Across the south-west countless volunteers make our communities tick along smoothly.
This week is National Volunteer Week and now, in unprecedented times, our volunteers are working harder than ever.
Koroit's Hannah Morris has volunteered countless hours over 12 years to Country Fire Authority units in the south-west.
Today the CFA group training officer calls the Kirkstall brigade home after being inspired by her father Colin Torney. She began her training in Hawkesdale in 2008.
On top of her fire fighting duties, Mrs Morris also volunteers with the Port Fairy State Emergency Services and is the deputy controller.
"I guess I always had exposure to CFA volunteering via my dad, there was always history there," she said.
"It was a great opportunity to learn new skills and give back to the community. I think being able to help is the reason I keep coming back and because no two jobs are ever the same, it's a challenge each time.
I'd encourage anyone who wants to give back to think about volunteering.Hannah Morris
After finishing her training, the 27-year-old joined her father as a volunteer at Spring Creek for 12 months, before moving to Kirkstall.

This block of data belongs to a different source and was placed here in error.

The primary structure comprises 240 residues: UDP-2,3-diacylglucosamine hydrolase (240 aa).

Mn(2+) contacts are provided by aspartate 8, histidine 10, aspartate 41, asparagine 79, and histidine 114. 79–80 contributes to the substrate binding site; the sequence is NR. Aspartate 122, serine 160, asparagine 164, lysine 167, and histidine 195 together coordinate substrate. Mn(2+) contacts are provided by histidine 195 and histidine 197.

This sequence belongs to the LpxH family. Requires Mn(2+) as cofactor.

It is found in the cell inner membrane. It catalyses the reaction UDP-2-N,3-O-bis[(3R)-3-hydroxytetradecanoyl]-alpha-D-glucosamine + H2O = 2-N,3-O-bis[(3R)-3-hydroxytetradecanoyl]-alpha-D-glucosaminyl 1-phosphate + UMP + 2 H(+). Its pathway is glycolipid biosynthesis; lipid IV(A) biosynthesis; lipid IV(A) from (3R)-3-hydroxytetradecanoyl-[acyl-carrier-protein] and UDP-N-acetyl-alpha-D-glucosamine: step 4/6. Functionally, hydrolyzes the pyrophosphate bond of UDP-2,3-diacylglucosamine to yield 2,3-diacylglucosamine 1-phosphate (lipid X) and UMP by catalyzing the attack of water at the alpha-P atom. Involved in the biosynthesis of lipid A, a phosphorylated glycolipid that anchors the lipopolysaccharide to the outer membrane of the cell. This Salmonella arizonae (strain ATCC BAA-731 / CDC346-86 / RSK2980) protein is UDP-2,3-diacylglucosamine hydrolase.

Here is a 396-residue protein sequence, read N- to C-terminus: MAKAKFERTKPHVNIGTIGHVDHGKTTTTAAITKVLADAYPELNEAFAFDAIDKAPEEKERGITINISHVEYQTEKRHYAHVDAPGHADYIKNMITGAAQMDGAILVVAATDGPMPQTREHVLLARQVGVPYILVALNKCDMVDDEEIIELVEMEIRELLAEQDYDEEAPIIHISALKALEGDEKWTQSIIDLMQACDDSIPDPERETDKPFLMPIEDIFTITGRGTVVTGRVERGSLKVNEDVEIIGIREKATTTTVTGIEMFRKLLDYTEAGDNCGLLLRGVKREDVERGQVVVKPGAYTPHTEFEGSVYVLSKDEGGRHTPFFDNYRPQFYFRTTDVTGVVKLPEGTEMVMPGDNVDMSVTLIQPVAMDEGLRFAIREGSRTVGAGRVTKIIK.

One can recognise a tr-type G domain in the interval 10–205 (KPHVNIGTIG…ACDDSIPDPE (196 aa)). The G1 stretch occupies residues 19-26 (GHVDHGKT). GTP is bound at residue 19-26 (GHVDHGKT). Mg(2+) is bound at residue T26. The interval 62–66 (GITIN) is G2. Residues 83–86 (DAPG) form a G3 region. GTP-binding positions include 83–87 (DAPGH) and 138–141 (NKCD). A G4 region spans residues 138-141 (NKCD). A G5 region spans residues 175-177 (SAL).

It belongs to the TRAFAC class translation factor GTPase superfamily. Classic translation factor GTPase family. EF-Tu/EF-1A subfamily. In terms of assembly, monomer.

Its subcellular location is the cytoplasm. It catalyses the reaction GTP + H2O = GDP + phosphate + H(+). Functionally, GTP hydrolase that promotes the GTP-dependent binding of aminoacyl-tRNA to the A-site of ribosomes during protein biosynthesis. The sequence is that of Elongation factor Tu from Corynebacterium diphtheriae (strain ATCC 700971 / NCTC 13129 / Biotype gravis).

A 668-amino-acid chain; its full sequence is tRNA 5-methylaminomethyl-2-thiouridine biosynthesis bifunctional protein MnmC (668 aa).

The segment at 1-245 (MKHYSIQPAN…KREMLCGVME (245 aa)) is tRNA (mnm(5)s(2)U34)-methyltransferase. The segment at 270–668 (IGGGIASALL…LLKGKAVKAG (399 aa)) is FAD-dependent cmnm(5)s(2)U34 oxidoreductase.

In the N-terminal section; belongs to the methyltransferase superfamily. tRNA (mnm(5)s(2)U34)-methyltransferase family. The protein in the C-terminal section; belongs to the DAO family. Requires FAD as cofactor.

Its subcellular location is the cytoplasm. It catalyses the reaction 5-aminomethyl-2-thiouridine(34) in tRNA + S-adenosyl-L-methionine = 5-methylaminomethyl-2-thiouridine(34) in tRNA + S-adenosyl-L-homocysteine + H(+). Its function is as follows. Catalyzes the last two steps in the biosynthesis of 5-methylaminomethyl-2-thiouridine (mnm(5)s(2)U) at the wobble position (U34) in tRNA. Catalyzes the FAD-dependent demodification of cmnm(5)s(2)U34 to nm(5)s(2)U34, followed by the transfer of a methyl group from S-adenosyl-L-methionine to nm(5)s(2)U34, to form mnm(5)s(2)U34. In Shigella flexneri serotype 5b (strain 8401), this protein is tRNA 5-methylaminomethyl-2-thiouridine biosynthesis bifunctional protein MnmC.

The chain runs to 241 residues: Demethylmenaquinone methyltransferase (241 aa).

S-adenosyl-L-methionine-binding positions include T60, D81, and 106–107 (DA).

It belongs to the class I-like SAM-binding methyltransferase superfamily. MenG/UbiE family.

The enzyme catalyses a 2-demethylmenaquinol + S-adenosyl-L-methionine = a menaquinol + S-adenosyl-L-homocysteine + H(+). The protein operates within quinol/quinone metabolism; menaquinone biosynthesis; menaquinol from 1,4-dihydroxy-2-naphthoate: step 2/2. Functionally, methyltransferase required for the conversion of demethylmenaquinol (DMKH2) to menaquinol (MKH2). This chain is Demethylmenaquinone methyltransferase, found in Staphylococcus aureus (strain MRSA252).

Mrs Morris has found her passion in coordinating training sessions for both emergency service units and is known for her enthusiasm.
"I think the amount of support and encouragement you get from members, management and staff is incredible," she said.
"If there's a particular path you really want to go down, to finesse a particular skill, they'll encourage you and provide opportunities to do that.
"While it is challenging at times it is also very rewarding. When you organise a training day, and people not only show up but get something meaningful in terms of skills out of it, that's really rewarding.
"Both organisations have given me so much confidence and people skills that have helped in my personal and work life. You learn things like management skills that really help.
"You're able to use your training and skills in life - when you can go out and help someone it is the best reward. But the friendships also - it's like an extended family you create."
Most of the volunteers at Foodshare are reluctant to have a light shone on their work.
But as the coronavirus pandemic continues, Foodshare is hitting its target of up to 130 hampers per weeks Executive officer Dedy Friebe thanked the volunteers for their tireless efforts.
"Most of our volunteers are mature-aged and don't want to be acknowledged for their work - that's not why they do it," he said.
"We have a range of volunteers with 36 individuals rostered on through the week in roles from shelf packing, hamper making and drivers.
"We have a good culture here and this week is a way to say thank you."
Mr Friebe also highlighted the efforts of Foodshare's corporate sponsors; Wannon Water, South West TAFE, Silvan Ridge, Roma Britnell's office and Ceebeks Business solutions which either send volunteer helpers or contribute to the organisation of the not-for-profit organisation.
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